• Require you to enter anything other than your Online User ID and Password to sign on to Bank@net.
  • Send you an e-mail that tells you to provide personal information because it's for your own security.
  • Send you an e-mail with input fields that ask you for sensitive information.


Security Tip
If you don't recognize a transaction or suspect fraudulent activity on your account call immediately at 1-800-222-1234 from the United States or 01-800-111-1234 from Mexico.

Educating yourself is the first step—just reading this means you're on the right track!

What you can do:

  • Don't click on links in unsolicited e-mails, especially those asking for personal information. Even if you don't supply it, just clicking can enable thieves to access your computer, record your keystrokes, and capture passwords you use to log on to various websites.
  • Go directly there. The best way to get to any site is to type its address (URL) into your browser and then bookmark it.
  • Change your Password frequently. Every 30 - 60 days is recommended. To change it online, sign on and then go to User Options.
  • Keep your operating system and browser up-to-date. Software updates often include security enhancements that you can usually download for free. For example, Microsoft's site can scan your computer to make sure that your software is up-to-date.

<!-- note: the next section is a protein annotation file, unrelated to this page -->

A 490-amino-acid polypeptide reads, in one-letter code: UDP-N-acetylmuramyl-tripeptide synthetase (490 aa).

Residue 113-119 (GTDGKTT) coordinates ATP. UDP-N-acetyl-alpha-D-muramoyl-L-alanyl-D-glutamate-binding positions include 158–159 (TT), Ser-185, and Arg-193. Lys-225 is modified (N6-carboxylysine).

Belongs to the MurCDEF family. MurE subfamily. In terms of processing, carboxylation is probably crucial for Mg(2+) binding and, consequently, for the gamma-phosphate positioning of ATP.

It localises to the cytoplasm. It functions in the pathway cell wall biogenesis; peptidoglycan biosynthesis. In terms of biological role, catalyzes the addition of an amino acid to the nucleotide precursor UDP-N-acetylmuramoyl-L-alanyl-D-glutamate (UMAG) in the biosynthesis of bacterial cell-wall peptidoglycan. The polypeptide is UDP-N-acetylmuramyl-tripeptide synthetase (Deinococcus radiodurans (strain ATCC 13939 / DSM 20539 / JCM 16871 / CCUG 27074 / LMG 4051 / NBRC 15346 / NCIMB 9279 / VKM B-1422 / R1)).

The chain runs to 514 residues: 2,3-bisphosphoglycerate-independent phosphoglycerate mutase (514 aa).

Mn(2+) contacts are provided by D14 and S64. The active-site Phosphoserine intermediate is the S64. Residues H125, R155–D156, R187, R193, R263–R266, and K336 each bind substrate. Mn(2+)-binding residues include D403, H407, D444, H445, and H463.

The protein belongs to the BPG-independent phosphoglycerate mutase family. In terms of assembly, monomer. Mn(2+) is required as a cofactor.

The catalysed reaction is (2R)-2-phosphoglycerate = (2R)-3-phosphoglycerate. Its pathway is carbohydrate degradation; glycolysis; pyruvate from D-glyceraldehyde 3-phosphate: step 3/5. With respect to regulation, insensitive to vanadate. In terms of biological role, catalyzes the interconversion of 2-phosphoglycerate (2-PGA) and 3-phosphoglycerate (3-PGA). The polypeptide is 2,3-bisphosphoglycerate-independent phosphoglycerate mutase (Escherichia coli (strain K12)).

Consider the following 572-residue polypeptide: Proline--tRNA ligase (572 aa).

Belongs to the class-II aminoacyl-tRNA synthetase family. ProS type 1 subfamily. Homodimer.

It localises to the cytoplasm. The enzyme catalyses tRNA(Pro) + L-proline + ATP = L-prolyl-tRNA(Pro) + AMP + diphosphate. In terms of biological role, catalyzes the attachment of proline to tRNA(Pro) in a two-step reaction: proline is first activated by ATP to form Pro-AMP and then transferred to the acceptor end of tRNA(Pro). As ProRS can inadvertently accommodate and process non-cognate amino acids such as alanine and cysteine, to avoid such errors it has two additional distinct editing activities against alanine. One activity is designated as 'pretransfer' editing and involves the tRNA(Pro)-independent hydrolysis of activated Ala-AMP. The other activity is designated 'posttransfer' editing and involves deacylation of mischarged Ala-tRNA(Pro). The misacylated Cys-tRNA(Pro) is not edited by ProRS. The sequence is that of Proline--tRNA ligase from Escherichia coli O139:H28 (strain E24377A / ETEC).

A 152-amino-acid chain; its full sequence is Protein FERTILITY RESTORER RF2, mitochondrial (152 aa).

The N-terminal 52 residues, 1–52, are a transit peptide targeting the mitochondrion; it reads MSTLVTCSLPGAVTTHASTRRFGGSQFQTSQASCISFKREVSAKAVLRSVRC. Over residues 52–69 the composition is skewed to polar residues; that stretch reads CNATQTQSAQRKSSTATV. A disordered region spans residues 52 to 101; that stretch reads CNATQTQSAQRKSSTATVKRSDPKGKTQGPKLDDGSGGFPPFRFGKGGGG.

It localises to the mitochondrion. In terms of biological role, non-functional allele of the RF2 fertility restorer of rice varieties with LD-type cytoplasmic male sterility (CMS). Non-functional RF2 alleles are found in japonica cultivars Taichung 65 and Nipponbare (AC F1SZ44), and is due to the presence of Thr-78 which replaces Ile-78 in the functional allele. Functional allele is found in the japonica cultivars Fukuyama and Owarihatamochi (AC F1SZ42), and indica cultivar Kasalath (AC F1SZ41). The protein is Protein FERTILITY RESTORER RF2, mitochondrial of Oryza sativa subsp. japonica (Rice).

Here are other security tips that can help you protect yourself:

  • Create hard-to-guess passwords.
    Use at least six characters and a mix of letters and numbers. Don't use all or part of your Online User ID or e-mail address, or the names of your children, spouse or pet. Use a different password for each of your online accounts.
  • Protect your identity.
    Don't carry your Social Security card, passport or birth certificate - or those of your children - unless you need them that day.
  • Destroy all pre-approved credit offers that you don't respond to.
  • Make sure your home computer has the most current anti-virus software.
    Anti-virus software needs frequent updates to guard against new viruses. Make sure you download updates as soon as you're notified that they're available.
  • Install a personal firewall to help prevent unauthorized access to your home computer.
    This is especially important if you connect to the Internet via a cable modem or a digital subscriber line (DSL) modem.
  • Change your PIN (the code you enter at ATMs) frequently.
    Every 30-60 days is recommended.


Security Tip
If you don't recognize a transaction or suspect fraudulent activity on your account call immediately at 1-800-222-1234 from the United States or 01-800-111-1234 from Mexico.
Forward any suspicious e-mail to: emailspoof@banamexusa.com

When you report fraudulent e-mails that appear to be from Banamex USA but which are, in fact, sent by imposters, we work aggressively with law enforcement agencies to investigate them.

If you suspect that you've received a fraudulent e-mail, please forward it to us immediately at: emailspoof@banamexusa.com

Note: Don't change or retype the subject line-this inhibits our ability to properly investigate it. After forwarding the e-mail, you should delete if from your inbox.

You may also want to forward it to the Federal Trade Commission at:


or contact them at:

© 2005 Banamex USA